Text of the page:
The other night, the wife and I caught the last forty minutes or so of the classic film THELMA & LOUISE on television. The story of two BFFs on the run from the law after a weekend getaway from the troublesome men in their lives turns deadly, it’s a movie I greatly enjoyed when it was first released in 1991. The late Callie Khouri’s script is fantastic and the two leads, Geena Davis as Thelma and Susan Sarandon as Louise, are simply brilliant (not to mention gorgeous).
Iron-willed feminist that she is, I expected my wife Tessa would be a fan, but just before fade-out, she surprised me by demanding we turn the movie off.
Turns out she can’t stand how it ends.
If you’ve seen the film yourself (or have just watched the clip above), you know that its big payoff is a flashy suicide: With the law fast closing in, and facing an almost certain future behind bars, the girls decide to show all the men who’ve ever wronged them one final, giant-sized “Fuck you!” by taking a flying leap (actually, it’s a driving leap) into the Grand Canyon. Better to die in a blaze of glory than go on living as a second-class citizen under the oppressive, sexist thumb of the Man.
Those who have found this ending to be extremely satisfying — and there are many — would probably describe it as a happy one. After all, aren’t Thelma and Louise breathlessly fist-pumping as the curtain falls, having left Harvey Keitel and a small army of lawmen holding nothing but dust in their wake? Haven’t they escaped the injustice of going to prison for a crime they committed only in self-defense? In driving off that cliff, rather than surrender and submit for the ten-thousandth time in their lives, aren’t they realizing the ultimate dream of oppressed people everywhere: self-determination?
Well, yes . . .
Except that they fucking die!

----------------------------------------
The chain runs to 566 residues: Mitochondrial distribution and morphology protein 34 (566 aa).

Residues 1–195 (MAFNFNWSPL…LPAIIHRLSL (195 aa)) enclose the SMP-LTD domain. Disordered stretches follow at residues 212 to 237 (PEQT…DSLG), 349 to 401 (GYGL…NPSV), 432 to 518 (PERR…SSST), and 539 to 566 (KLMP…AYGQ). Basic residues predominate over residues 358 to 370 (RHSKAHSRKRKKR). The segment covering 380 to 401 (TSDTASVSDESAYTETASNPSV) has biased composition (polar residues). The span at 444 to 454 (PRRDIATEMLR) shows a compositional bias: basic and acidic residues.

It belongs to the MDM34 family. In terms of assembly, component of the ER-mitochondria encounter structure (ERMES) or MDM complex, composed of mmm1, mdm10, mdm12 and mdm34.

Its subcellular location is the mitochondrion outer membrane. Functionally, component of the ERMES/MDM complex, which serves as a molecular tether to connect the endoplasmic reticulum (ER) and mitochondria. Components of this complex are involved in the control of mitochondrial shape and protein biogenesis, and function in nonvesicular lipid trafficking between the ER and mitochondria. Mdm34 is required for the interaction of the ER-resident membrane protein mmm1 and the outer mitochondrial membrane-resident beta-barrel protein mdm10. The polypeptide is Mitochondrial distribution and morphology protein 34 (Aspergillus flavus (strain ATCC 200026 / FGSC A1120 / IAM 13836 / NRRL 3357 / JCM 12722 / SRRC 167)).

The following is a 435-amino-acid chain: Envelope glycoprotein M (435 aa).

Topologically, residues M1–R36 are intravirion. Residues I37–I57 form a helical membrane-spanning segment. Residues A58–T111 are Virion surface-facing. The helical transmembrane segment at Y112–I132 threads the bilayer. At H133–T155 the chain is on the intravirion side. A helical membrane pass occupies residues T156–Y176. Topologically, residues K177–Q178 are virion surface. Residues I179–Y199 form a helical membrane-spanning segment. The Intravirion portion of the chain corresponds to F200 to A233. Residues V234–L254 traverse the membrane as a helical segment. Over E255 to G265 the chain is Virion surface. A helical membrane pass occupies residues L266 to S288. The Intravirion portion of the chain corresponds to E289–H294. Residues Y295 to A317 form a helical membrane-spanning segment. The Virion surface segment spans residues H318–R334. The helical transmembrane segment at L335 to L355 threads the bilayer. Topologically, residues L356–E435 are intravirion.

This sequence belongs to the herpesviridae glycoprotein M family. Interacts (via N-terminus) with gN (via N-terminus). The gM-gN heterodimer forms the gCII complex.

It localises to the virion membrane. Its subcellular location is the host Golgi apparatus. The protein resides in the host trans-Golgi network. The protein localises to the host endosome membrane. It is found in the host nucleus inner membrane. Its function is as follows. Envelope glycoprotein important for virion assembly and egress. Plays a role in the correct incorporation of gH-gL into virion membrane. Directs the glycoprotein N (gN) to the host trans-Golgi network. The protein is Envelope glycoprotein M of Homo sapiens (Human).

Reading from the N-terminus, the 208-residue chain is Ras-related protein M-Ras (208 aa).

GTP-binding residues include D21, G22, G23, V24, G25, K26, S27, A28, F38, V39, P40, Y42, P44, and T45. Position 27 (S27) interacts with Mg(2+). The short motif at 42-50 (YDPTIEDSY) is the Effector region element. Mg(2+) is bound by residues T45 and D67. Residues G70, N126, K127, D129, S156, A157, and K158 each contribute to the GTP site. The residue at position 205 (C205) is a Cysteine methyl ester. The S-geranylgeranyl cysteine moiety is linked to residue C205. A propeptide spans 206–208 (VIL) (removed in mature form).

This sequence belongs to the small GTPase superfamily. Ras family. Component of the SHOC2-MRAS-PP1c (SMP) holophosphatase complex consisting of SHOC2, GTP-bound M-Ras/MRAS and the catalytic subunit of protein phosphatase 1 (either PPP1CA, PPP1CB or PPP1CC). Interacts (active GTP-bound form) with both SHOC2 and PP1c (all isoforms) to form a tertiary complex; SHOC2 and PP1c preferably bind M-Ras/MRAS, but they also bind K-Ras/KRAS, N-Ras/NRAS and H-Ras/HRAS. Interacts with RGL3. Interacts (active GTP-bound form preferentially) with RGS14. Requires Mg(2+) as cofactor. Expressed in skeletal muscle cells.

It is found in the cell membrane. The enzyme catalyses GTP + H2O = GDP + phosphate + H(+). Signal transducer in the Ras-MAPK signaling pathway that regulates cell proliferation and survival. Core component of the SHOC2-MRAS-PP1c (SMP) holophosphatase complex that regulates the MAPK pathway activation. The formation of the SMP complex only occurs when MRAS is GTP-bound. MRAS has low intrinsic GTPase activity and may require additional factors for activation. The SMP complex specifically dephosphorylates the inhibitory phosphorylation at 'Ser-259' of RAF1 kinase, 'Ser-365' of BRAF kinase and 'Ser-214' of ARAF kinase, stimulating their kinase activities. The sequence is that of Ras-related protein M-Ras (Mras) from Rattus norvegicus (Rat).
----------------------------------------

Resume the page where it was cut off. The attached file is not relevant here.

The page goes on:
That’s your happy ending? Victory in death? Really?
Oh, hell, no. There’s nothing “happy” about that ending at all. Suicide under any circumstances is an act of desperation; it’s a capitulation to forces making life too unbearable to hold on to. And yet, this is not to say the ending to THELMA & LOUISE is not a perfectly fitting one. In fact, one might argue it’s the only ending to the film Callie Khouri could have written that would have been true to all that came before it.
But was it?
Were there other, equally authentic but far less tragic ways to bring the saga of Thelma and Louise to a close Khouri could have devised instead, had she been motivated to try? Or was this a story that simply demanded the downer ending it was given?
I don’t know.
For all the love I have for Roman Polanski’s CHINATOWN (actually, I prefer to think of it as Robert Towne’s CHINATOWN), the ending to that film has always left me asking the same question: Was that really the best Towne could do? Was there really no other way to bring Jake Gitte’s conflict with Noah Cross to a satisfactory conclusion other than to have Cross — as evil and twisted a villain as has ever darkened the silver screen — win?
Again, I don’t know. The only thing I do know is that, had Towne not chosen to take the path he did, he might never have written one of the greatest last lines in movie history: “Forget it, Jake. It’s Chinatown.” And that would have been a tragedy.
Personally, I think both Robert Towne and Callie Khouri nailed the endings to their respective films, whether viable, more upbeat alternatives were available to them or not. But I don’t believe the same can be said for every screenwriter (or novelist) whose film (novel) ends on a similar, fatalistic note. Sometimes, a writer runs his ladies off a cliff, or has his private eye taste the bitter taste of defeat, simply because finding another way out of the jam he’s placed them in is too terrible a thought to contemplate.
Readers call authors to task all the time for slapping happy endings on books that don’t logically point to one, and with good reason. But affixing sad endings to stories that don’t necessarily require them is just as egregious in my opinion.
Like the old saying goes: “Tragedy is easy. It’s comedy that’s hard.”
Questions for the Class: Can you think of a book or film that ended badly more out of obvious convenience than necessity?